The “Five minutes with” series focuses on an SDSU faculty, student or member of the Brookings community.
What can students expect to learn in your introduction to meats class?
We mostly focus on, what is meat science, what is meat, and how they can be better consumers, and also understand different perspectives of different consumers. My students always kind of laugh because I am in the animal science department and they always laugh when I say, “Are there any vegetarians?” Being a vegetarian is a perfectly good choice if that is what you choose to do, so it’s always looking at it from a different perspective, to think about how other people look at food. Even though it is a meat science course, we have to talk about eggs and milk because that is an integral role in the diet as well.
Why is learning about meat science important?
Particularly within animal science, I try to make my students better consumers. To understand where their food comes from, that can be both sides of the coin, whether they are from the city, they probably sometimes lack the knowledge of animal production, or if they are in production, they sometimes lack the knowledge of the retail level of meat or food consumption.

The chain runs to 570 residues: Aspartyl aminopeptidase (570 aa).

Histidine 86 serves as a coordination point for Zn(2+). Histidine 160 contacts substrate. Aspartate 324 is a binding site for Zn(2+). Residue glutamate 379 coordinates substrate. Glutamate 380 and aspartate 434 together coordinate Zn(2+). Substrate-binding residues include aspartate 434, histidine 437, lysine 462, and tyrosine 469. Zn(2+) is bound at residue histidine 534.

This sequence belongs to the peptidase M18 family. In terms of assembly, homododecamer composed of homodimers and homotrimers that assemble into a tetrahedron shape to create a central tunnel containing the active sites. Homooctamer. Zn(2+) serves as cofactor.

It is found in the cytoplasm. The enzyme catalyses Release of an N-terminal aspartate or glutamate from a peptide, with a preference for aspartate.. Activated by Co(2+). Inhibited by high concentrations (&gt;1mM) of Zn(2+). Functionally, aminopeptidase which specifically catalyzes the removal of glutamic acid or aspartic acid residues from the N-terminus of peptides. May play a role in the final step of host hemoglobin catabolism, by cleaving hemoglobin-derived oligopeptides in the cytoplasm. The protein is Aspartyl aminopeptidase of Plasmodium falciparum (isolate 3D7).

What is the Meat Lab?
The Meat Lab is a facility on campus that we use mostly to teach classes like AS101, which is Introductory to Animal Science 101 and Introduction to Meat Science. We also use it for other classes to look at animal carcasses and things like that. We also use it for some extension events, like “Barbeque Bootcamp,” and our research projects.
What’s your favorite part about being a meat scientist?
I really like teaching, but I would say that teaching is not necessarily a part of meat science, and then the research. I would say I am split 50-50 between those two.